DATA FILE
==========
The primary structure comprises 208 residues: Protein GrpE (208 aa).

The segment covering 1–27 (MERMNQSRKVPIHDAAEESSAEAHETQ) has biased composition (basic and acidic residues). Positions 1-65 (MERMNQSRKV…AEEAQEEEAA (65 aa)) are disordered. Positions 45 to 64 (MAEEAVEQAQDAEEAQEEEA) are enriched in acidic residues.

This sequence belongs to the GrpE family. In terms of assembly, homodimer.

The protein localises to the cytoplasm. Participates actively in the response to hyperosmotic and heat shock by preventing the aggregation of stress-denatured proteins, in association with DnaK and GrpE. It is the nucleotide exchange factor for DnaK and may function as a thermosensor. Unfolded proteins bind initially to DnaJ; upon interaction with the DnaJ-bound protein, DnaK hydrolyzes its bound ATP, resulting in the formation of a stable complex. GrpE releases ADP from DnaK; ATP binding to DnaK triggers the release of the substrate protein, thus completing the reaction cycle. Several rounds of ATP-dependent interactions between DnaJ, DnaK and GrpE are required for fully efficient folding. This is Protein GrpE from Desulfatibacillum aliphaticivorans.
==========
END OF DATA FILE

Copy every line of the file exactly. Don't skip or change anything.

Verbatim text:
The primary structure comprises 208 residues: Protein GrpE (208 aa).

The segment covering 1–27 (MERMNQSRKVPIHDAAEESSAEAHETQ) has biased composition (basic and acidic residues). Positions 1-65 (MERMNQSRKV…AEEAQEEEAA (65 aa)) are disordered. Positions 45 to 64 (MAEEAVEQAQDAEEAQEEEA) are enriched in acidic residues.

This sequence belongs to the GrpE family. In terms of assembly, homodimer.

The protein localises to the cytoplasm. Participates actively in the response to hyperosmotic and heat shock by preventing the aggregation of stress-denatured proteins, in association with DnaK and GrpE. It is the nucleotide exchange factor for DnaK and may function as a thermosensor. Unfolded proteins bind initially to DnaJ; upon interaction with the DnaJ-bound protein, DnaK hydrolyzes its bound ATP, resulting in the formation of a stable complex. GrpE releases ADP from DnaK; ATP binding to DnaK triggers the release of the substrate protein, thus completing the reaction cycle. Several rounds of ATP-dependent interactions between DnaJ, DnaK and GrpE are required for fully efficient folding. This is Protein GrpE from Desulfatibacillum aliphaticivorans.